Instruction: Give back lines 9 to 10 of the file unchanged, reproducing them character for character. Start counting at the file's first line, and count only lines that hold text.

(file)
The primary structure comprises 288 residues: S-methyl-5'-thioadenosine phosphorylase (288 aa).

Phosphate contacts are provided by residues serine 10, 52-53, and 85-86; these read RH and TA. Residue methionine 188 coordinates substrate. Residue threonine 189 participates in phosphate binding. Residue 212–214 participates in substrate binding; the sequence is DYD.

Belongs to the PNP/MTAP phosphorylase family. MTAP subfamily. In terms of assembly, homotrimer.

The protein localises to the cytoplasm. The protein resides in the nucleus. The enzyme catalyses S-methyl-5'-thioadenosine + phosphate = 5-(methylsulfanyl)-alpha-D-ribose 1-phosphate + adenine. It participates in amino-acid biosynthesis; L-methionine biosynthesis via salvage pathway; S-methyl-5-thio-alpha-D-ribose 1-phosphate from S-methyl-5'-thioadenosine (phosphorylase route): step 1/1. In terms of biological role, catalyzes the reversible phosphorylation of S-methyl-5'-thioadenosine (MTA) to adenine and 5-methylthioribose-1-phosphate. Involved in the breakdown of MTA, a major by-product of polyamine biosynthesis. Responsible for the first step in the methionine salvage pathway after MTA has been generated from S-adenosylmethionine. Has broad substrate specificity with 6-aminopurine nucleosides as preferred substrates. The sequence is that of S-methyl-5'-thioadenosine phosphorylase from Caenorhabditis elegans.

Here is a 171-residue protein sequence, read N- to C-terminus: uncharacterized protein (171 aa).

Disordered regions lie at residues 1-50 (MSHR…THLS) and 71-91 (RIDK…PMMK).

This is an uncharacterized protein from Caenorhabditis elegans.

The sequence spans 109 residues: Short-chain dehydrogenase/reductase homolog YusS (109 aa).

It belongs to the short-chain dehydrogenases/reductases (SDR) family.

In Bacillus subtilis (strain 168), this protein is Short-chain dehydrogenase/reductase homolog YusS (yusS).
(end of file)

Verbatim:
It belongs to the short-chain dehydrogenases/reductases (SDR) family.

In Bacillus subtilis (strain 168), this protein is Short-chain dehydrogenase/reductase homolog YusS (yusS).